The Tempo and Mode of Human Evolution in the Middle Pleistocene
Two important trends are clear concerning hominin macroevolution in the subsequent Middle Pleistocene (ca. 0.78–0.13 mya; Fig. 3). The first is that sub-Saharan Africa remained a dominant source of population – and thus genetic variation – spreading via green corridors and oases across the Saharo-Arabian desert/steppe belt into Eurasia (Groucutt et al. 2015; Hublin et al. 2017). The second is that, whatever the nature of biological evolution in socio-cognitive and life-history adaptations during the Middle Pleistocene, the archaeological traces of human behavior indicate complex group-based omnivorous foraging – including hunting of prime adults from large ungulate prey species – along with social post-capture mobile-camp processing and consumption activity and complex group-based technological raw material provisioning and production patterns. In the Near East, recent exciting analyses have provided such evidence dating to the very end of the Lower Pleistocene at Gesher Benot Ya’akov, where researchers report the earliest well-documented instance of controlled use of campfires associated with omnivorous food remains and stone tools (Goren-Inbar 2011). Work at Qesem cave, dating to the mid-Middle Pleistocene, has yielded further contextual archaeological evidence for large game hunting and food sharing in a mobile camp setting (Stiner et al. 2011). Perhaps even more importantly, at least some of these social hunter-gatherer behaviors are documented within the arid/semiarid belt and higher-elevation zones – for instance, at the later Lower Paleolithic ‘Ayoun Qedim site in the Jafr Basin, Jordan (Rech et al. 2007) – where year-round occupation would have been marginally productive compared to the southern Levant or the Taurus-Zagros foothills.
The Initial Spread of Modern Human Anatomy: Out of Africa, into the Near East
As important as this earliest evidence of mortuary ritual may be, the debate remains the same over how – in terms of macroevolutionary tempo and mode – the underlying socio-cognitive capacity evolved. Do we see a punctuated spread of anatomically modern human (AMH) populations that evolved in North and sub-Saharan Africa? Or do we see a more complex, gradual process of biocultural evolution, involving a multilevel social and biological interaction of local Near Eastern groups with sporadically expanding African groups, of groups in richer winter refugium habitats with groups in more marginal or patchier zones within the Near East, and of Near Eastern groups with neighboring South Asian, Central Asian, southern Caucasus, and European ones? Of course, the actual answer may be somewhere between the two theoretical extremes of punctuated speciation/replacement and biocultural gradualism.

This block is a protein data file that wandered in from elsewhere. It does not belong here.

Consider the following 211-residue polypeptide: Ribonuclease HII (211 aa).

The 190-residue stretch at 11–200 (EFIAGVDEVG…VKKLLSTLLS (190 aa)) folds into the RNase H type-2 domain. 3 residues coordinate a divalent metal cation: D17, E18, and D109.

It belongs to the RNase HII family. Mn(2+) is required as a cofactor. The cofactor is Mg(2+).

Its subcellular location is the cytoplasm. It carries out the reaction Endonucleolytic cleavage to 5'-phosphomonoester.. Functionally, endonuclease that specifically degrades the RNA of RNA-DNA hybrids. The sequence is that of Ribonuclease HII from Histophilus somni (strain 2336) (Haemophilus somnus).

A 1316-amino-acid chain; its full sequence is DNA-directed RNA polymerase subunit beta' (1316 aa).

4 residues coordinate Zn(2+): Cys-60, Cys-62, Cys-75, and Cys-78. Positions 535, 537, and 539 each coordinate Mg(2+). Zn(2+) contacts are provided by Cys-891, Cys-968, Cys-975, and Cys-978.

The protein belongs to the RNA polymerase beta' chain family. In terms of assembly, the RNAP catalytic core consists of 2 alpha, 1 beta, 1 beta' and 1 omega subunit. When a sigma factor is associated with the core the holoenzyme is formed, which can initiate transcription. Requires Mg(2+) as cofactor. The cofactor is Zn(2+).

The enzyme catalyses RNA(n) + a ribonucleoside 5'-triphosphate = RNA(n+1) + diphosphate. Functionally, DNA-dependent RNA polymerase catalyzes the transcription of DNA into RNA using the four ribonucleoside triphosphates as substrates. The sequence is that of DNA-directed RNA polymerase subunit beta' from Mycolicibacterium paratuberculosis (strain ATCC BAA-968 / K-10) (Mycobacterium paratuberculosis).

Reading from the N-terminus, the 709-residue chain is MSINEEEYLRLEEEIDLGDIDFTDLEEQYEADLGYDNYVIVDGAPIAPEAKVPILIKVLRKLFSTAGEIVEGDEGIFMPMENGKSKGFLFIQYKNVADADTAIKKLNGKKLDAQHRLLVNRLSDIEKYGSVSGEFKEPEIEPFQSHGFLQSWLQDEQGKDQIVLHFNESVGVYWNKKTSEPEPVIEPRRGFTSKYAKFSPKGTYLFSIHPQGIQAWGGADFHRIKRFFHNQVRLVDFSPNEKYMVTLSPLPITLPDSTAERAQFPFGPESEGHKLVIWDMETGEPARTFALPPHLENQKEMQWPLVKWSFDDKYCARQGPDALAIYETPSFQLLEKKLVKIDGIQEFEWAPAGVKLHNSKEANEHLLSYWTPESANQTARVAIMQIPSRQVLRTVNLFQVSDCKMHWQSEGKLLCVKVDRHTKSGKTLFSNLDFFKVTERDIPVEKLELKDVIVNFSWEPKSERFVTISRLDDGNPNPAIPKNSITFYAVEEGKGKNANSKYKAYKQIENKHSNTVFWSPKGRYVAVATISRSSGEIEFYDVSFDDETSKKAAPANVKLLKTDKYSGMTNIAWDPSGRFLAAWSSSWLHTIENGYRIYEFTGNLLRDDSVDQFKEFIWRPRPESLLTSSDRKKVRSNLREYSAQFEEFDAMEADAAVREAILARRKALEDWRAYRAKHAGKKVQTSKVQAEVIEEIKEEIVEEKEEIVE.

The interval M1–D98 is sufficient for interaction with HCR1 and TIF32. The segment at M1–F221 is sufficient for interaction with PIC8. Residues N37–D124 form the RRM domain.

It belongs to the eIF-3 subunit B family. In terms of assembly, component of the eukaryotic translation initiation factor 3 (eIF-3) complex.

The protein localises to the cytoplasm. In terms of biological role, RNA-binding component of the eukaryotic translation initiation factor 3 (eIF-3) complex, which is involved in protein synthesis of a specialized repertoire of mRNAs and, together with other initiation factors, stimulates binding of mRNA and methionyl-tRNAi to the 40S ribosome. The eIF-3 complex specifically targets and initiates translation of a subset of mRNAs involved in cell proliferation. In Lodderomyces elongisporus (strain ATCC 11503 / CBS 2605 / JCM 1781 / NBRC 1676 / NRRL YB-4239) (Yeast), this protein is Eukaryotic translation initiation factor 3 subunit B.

The evidence for initial Upper Pleistocene Near Eastern AMH populations descending from late Middle Pleistocene African ancestors and constituting hunter-gatherer societies who practiced mortuary rituals may be especially attention-grabbing. The Near Eastern data on emerging complexity in Upper Pleistocene human evolution becomes even more striking when one considers that all of the carefully excavated and radiometrically dated burials in the Near East from the subsequent period, ca. 80–50 kya, include individuals with predominantly Neandertal anatomical features (Bar-Yosef 1994). Radiometric analyses of animal teeth that may be stratigraphically associated with the Neandertal female adult burial from the Tabun Cave suggest that humans with Neandertal traits may have been in the southern Levant even earlier, contemporaneous with the anatomically modern humans interred at Skhul and Qafzeh (Grün and Stringer 2000). Uranium-thorium dating of calcitic crusts forming on an isolated anatomically modern human skull cap from Manot Cave most likely places the re-expansion of African or Saharo-Arabian populations beginning ca. 60–50 kya (Hershkovitz et al. 2015). In this critical period, it is currently unclear how the population-biological turnover – with anatomically modern humans largely replacing Neandertals – actually unfolded across the entirety of the Near East. However, new breakthroughs in genomic analyses of modern and ancient genomes alike suggest that Neandertal and anatomically modern human populations sporadically admixed over thousands of years, most likely in the Near East (Mallick et al. 2016). This is broadly consistent with the shifting morphological patterns of the Near Eastern human fossils themselves, across the Middle-Upper Pleistocene boundary.